This lesson highlights the importance of default risk for corporate bond investors and ways in which it may be addressed.
A corporate bond is essentially a contract made between an issuing company and an investor, who, unlike a shareholder of a stock, becomes a creditor of that company – not an equity owner.
The basic structure of the contract typically requires that the firm pay the investor all interest payments due over the time the bond is held, as well as the bond’s par value when it matures. If the issuer fails in any way to satisfy this debt service, it will be said to be in default.
If an issuer sells a ten-year corporate bond with a par value of $1,000 at a fixed, annual interest rate, or coupon, of 2.5%, then the investor under these terms must be paid $12.50 every six months over the ten year period, as well as receive the initial $1,000 investment when the bond retires. If any of these payments are missed, the issuer will be in default.
What happens if a company goes into default or files for bankruptcy?
As a creditor of the company, a corporate bond holder owns a claim on the issuing firm’s assets and cash flows. However, the terms of the bond held will dictate the priority on that claim, and these are based, for example, on whether the bond is secured – meaning the issuer may have pledged certain collateral such as property, equipment, or other assets that it owns as security — or if it is unsecured.
Priority claims are generally addressed in the following order:
- First, holders of senior secured bonds are paid, then
- Those holding senior unsecured bonds, then
- Senior subordinated notes, then
- Junior subordinated notes, then
- Convertible bonds, then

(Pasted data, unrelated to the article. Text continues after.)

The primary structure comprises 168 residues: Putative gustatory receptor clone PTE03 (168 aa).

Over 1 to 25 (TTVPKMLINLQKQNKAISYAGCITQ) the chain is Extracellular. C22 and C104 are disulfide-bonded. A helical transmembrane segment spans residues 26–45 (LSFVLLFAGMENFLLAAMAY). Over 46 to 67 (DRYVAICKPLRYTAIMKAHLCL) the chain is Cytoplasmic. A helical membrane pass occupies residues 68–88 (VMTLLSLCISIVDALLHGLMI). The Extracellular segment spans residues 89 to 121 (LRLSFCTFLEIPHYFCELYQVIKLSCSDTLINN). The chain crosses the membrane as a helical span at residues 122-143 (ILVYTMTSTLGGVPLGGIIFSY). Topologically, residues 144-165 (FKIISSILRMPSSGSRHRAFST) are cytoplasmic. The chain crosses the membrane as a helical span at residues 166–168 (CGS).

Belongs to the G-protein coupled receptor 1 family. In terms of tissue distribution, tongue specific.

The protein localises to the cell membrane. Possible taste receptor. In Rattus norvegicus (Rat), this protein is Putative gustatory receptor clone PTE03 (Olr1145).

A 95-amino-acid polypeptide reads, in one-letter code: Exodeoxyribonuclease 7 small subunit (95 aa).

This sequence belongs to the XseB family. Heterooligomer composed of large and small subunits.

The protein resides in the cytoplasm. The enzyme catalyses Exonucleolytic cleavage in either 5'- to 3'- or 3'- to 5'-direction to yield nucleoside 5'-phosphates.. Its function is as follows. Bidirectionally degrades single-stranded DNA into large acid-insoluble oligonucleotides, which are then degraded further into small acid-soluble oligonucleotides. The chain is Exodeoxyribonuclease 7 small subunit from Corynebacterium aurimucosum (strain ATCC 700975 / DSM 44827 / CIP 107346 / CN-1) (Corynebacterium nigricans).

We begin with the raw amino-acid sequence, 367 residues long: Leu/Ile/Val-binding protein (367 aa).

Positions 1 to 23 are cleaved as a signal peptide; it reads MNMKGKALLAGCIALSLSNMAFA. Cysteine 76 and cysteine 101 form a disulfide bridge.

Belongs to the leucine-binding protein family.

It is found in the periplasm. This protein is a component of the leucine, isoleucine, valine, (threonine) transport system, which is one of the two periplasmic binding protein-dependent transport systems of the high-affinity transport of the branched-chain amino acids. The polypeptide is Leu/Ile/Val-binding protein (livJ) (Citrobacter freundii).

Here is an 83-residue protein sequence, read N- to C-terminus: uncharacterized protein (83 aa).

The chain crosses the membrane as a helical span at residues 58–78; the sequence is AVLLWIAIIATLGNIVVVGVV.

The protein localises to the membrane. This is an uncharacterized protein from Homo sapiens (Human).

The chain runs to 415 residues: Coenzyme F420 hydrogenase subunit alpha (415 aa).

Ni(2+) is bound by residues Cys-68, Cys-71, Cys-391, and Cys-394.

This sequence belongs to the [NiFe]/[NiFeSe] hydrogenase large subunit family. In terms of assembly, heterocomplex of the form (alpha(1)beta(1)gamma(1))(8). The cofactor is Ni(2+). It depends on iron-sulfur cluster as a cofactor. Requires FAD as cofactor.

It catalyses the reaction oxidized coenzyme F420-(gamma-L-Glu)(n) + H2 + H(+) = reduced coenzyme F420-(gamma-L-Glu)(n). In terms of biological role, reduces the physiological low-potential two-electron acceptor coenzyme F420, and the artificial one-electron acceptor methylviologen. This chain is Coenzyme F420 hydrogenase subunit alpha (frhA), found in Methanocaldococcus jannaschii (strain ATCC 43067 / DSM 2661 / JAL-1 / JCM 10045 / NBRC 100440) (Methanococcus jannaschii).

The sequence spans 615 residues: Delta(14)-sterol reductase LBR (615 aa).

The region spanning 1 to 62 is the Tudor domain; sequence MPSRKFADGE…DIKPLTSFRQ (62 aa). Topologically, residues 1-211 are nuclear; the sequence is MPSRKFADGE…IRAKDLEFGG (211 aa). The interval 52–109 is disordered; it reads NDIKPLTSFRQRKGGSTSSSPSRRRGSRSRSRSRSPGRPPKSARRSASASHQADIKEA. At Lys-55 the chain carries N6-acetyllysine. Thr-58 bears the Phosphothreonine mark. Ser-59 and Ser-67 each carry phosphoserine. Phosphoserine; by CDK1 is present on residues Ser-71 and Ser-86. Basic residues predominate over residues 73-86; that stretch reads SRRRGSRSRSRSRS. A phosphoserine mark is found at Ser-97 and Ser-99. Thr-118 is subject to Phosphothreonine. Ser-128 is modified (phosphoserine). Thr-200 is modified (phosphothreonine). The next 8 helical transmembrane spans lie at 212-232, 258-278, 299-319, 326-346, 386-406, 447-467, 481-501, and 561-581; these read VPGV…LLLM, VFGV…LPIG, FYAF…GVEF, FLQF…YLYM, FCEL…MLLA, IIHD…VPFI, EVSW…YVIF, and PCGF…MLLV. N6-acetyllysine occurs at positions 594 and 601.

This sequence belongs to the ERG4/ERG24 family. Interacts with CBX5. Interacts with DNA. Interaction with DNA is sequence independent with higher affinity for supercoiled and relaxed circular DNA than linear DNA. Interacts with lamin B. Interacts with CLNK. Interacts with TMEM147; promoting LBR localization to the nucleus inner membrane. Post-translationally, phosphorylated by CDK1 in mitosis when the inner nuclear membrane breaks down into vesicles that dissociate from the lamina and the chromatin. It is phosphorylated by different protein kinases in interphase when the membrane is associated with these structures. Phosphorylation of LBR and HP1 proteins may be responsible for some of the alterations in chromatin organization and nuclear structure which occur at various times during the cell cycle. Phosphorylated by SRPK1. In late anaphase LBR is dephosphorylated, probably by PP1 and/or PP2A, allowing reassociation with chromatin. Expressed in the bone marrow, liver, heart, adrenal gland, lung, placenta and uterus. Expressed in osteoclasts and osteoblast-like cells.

- Preferred stocks, then
- Holders of ordinary stocks.
Holders of corporate bonds are also not the company’s only creditors, considering that it may also have obligations it owes to banks, its customers and suppliers, as well as employees, pensioners, and others, with some possibly competing on the same, or higher priority level, as certain bond holders. Typically, these claims are resolved through the bankruptcy court.
Since it is this default risk that a corporate bond investor is typically most concerned with, it is important to conduct a deep analysis of the financial health, creditworthiness, and overall operational strength of the issuing company, as well as the internal and external risks it faces.
Before investing in a corporate bond, an investor may ask, for example:
- What is the company going to use the proceeds from this bond sale for, and will it significantly alter its credit profile?
- Is it to finance an acquisition, repurchase stock, or pay down existing debt at a lower interest rate?
- Has the company been profitable?
- Does it have healthy free cash flow?
- How well has it been managing its existing leverage?
- Where does the bond fall in terms of the company’s priority of payments in the event of bankruptcy?
- Is it secured or guaranteed?
- Will U.S. interest rates make future financing or refinancing more difficult for the firm?
Other considerations include:
- The stability, effectiveness and reputation of the company’s management,
- Whether it faces any significant fallout from unresolved legal actions, and
- Whether any adverse economic or political conditions pose a material impact on the firm, or the sector, in which it operates.
A corporate bond investor may also appeal to the analysis conducted by a nationally recognized statistical rating organization (NRSRO) such as Moody’s Investors Service or S&P Global Ratings, which are SEC-approved credit ratings agencies.
While we’ll discuss these credit ratings in more depth in a later lesson, it is important to keep in mind that a firm’s credit rating may change over time, depending on the credit conditions of the issuer.
Disclosure: Interactive Brokers
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